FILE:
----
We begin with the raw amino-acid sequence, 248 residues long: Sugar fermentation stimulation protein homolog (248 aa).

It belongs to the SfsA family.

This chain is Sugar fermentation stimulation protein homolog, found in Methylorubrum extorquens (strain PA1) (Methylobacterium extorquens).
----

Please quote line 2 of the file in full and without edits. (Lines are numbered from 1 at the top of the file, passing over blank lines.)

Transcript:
It belongs to the SfsA family.